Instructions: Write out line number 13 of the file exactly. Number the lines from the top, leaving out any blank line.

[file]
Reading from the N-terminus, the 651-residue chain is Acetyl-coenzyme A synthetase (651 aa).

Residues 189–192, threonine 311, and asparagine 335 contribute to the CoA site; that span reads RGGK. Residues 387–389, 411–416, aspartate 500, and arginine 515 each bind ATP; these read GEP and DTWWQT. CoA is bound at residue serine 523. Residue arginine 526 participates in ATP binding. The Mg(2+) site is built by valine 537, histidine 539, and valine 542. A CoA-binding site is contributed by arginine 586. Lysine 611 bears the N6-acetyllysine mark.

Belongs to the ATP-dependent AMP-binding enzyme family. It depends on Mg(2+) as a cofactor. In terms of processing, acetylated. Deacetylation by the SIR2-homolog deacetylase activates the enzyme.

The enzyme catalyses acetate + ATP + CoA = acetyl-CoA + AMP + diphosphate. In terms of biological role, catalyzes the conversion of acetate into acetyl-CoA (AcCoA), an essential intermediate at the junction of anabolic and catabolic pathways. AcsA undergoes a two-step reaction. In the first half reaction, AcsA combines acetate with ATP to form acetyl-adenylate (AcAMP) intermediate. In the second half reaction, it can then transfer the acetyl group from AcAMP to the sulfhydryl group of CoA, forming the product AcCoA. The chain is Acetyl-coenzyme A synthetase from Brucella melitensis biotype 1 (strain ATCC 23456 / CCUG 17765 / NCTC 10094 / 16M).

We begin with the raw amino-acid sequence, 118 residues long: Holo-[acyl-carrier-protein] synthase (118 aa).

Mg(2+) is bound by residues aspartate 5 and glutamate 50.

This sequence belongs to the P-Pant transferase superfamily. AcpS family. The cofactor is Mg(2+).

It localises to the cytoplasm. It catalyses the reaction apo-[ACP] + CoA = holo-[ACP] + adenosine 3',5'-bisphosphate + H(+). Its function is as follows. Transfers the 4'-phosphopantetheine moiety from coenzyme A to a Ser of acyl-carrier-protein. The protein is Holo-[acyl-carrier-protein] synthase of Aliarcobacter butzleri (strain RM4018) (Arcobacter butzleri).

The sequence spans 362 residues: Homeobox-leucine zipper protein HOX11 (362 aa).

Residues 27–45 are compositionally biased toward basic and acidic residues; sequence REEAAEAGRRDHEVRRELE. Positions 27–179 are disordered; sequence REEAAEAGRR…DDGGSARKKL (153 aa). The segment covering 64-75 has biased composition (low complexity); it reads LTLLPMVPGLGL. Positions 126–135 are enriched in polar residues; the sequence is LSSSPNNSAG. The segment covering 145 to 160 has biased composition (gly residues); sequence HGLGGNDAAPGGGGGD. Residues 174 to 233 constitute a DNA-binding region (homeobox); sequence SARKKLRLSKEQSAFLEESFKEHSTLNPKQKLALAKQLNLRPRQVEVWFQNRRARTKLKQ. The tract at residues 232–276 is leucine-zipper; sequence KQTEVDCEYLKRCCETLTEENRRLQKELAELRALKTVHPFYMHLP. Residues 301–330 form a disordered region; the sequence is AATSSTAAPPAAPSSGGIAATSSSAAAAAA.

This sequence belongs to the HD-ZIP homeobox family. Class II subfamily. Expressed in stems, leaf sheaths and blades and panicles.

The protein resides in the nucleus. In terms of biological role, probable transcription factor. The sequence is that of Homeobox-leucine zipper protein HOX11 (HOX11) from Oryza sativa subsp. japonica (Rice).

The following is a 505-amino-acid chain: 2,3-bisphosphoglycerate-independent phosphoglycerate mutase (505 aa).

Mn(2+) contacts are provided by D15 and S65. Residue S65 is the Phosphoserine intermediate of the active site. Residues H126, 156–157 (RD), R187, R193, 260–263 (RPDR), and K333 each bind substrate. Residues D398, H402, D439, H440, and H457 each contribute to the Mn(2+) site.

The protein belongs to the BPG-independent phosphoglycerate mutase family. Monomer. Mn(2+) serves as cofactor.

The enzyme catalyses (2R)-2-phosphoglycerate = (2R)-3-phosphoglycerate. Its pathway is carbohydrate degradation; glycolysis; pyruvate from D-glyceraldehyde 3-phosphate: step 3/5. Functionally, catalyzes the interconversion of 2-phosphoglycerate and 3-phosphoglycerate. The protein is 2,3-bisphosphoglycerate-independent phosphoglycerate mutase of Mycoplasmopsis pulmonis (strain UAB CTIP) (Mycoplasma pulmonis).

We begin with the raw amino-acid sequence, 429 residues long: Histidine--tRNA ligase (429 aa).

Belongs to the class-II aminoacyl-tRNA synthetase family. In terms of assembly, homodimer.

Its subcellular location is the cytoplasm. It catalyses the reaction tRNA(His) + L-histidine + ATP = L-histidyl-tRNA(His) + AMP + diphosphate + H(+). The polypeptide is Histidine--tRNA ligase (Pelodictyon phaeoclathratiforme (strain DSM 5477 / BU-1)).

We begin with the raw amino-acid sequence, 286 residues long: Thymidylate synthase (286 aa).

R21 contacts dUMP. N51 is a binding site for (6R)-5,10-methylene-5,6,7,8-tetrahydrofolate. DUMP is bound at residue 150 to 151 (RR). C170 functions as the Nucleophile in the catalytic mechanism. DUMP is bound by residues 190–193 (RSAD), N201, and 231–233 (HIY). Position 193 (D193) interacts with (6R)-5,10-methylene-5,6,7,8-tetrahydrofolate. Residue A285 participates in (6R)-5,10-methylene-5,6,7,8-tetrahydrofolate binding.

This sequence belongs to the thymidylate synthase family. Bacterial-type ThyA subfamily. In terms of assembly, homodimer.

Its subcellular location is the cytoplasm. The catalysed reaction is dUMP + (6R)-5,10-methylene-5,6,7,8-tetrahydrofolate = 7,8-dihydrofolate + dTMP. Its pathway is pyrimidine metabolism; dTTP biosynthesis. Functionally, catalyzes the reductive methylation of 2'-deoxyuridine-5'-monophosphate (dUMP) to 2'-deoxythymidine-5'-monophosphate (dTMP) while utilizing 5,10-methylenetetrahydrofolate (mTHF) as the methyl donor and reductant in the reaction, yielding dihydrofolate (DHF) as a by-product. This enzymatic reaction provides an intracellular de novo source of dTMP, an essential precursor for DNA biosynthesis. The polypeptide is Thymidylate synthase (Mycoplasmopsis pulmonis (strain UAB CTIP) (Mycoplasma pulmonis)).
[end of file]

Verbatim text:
The following is a 505-amino-acid chain: 2,3-bisphosphoglycerate-independent phosphoglycerate mutase (505 aa).